Around 10,000 firms have published their gender pay gap figures in line with the government’s deadline and there have been numerous headlines about those with the highest gaps. But what does the data really tell us? Here, we look at how and why the figures vary, with an emphasis on sectoral variations, as well as the impact that collective bargaining appears to have on the size of gender pay gaps.
Employers’ publication of their gender pay gaps has sparked a national conversation about the relationship between gender and pay. To date 10,249 firms have published their figures. IDR analysis of these shows an average gap of 14.4% between the average pay for men and that for women. There are, however, significant differences by sector.
Continue reading Explaining the variation in gender pay gap figures
Growth in average earnings weakened further in the year to the end of January, according to the latest data from the Office for National Statistics. Much of the fall is due to lower bonuses, but ‘regular pay’, that is growth excluding bonuses, was also lower than previously in most areas of the economy.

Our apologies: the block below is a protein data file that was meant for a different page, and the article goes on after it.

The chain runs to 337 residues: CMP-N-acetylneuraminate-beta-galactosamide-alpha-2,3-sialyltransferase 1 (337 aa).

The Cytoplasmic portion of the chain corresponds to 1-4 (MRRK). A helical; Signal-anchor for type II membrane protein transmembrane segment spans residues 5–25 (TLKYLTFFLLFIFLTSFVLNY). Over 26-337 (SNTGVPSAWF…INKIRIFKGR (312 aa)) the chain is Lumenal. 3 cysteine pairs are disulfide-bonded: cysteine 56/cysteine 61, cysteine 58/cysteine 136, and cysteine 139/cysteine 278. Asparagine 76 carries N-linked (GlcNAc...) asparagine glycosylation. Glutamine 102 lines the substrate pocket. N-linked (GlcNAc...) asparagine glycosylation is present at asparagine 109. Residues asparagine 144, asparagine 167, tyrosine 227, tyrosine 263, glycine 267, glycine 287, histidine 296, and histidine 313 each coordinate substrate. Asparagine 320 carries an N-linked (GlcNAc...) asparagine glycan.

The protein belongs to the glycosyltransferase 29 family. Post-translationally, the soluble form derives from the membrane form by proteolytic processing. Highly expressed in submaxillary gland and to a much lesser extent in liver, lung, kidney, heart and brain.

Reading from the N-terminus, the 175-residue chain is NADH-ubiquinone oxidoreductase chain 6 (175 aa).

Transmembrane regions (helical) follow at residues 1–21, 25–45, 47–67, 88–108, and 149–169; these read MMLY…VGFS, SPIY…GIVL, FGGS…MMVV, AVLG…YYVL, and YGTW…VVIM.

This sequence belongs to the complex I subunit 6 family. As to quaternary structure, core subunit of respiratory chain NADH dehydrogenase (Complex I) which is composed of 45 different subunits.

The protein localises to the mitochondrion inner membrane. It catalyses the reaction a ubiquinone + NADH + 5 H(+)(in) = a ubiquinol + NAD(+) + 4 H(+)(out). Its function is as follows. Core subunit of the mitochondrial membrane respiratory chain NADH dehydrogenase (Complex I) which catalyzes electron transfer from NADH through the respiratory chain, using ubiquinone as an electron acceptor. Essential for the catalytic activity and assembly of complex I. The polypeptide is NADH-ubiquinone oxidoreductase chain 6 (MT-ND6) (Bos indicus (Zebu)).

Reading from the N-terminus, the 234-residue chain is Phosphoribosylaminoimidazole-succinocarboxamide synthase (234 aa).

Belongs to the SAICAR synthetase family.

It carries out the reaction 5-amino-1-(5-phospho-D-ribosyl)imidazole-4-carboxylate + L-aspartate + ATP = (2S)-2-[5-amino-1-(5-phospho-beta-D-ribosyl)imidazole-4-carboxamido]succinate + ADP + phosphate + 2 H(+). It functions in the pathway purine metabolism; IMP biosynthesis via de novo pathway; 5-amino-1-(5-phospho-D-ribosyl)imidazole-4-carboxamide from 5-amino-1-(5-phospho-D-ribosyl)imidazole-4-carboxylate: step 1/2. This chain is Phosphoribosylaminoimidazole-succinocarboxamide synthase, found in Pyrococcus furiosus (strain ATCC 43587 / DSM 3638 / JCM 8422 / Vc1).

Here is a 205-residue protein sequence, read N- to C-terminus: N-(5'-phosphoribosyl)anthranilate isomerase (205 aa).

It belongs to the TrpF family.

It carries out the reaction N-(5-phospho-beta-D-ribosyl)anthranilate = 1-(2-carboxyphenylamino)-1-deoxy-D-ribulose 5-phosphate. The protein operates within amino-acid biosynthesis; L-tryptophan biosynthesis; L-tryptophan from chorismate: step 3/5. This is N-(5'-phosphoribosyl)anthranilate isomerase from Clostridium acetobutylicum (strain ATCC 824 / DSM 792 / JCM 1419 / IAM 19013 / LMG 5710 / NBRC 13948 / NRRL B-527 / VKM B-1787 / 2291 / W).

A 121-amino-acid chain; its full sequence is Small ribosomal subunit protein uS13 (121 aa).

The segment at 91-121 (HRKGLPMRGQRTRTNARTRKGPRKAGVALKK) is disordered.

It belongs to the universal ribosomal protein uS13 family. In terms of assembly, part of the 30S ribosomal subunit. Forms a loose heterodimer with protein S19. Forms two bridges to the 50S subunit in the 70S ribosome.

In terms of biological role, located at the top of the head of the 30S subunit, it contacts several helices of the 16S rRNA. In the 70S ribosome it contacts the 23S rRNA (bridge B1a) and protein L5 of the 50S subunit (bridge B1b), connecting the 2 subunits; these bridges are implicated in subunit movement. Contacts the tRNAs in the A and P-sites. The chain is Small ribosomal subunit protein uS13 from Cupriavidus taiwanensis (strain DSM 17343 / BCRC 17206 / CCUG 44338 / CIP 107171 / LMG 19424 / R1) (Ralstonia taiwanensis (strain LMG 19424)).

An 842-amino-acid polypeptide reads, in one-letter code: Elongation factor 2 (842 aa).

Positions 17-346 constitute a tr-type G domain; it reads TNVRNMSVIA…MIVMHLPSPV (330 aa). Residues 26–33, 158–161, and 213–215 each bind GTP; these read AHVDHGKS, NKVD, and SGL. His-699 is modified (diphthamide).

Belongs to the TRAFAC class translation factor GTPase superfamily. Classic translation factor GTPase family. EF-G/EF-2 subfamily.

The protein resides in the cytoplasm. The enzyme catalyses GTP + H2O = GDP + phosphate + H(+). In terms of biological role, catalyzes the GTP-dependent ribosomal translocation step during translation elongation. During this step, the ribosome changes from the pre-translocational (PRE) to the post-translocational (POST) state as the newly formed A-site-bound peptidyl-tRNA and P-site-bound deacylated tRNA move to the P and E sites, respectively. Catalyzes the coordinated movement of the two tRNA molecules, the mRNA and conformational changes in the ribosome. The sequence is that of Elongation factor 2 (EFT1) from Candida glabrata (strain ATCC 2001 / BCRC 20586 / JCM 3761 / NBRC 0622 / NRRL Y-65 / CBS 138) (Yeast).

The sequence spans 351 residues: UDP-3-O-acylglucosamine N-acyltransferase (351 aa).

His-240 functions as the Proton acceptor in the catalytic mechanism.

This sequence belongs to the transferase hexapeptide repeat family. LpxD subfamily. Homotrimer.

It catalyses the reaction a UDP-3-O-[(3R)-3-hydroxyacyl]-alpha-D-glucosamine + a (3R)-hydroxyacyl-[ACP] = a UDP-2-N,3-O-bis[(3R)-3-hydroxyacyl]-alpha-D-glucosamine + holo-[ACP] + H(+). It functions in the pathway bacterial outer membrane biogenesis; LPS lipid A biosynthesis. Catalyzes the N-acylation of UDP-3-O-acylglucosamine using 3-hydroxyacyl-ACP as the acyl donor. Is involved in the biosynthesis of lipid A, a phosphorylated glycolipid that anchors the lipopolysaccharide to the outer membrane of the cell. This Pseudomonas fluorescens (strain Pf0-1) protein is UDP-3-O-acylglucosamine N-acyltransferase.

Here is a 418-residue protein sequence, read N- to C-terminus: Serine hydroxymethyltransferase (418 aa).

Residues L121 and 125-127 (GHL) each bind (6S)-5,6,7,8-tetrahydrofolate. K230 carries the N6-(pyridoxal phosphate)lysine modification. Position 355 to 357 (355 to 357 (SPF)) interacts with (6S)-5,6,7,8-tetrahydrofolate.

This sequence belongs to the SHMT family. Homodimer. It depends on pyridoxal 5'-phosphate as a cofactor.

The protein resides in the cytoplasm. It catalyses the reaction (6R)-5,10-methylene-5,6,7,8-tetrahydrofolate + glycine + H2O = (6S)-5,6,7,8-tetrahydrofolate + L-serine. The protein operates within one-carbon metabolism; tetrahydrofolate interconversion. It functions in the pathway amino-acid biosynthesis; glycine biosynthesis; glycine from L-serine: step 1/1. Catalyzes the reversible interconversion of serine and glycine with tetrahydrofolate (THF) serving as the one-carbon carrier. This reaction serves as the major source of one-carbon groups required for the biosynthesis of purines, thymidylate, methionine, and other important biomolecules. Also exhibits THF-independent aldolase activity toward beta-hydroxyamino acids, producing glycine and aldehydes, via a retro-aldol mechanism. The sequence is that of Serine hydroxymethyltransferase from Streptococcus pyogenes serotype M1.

Average weekly earnings rose by 2.2% in the year to January, down from 2.6% in the year to December and 2.8% in the year to November. These figures are for total earnings, including bonuses, across the whole of the economy. Excluding bonuses, the annual rate of increase in the year to January was 2.3%, down from 2.6% in December. Continue reading Earnings growth drops further to 2.2%
Earnings growth has dropped back, according to the latest figures from the Office for National Statistics. Average weekly earnings across the whole economy grew by 2.3% in three-months to July, compared to a year ago, down from the revised figure of 2.5% for June.
In the private sector, average weekly earnings grew by 2.4% in the year to July, down from the revised figure of 2.6% for both May and June but still above the lower levels seen in the spring. Earnings growth in the public sector was 1.7% in the year to June, down from the 1.9% seen in both May and June, but also higher than seen at the start of the year. This still means that average earnings in the private sector at £505 a week are now greater than in the public sector at £499 a week, a trend that has emerged since April of this year. Continue reading this free article
Growth in earnings looked to have slowed considerably towards the end of last year, according to the latest average weekly earnings figures from the ONS (20 January). These show that average weekly earnings rose by 2.0% across the whole economy in the year to November 2015, down from 2.4% in October and from 3.4% in the year to September. Continue reading Earnings growth weakens to 2% as economy falters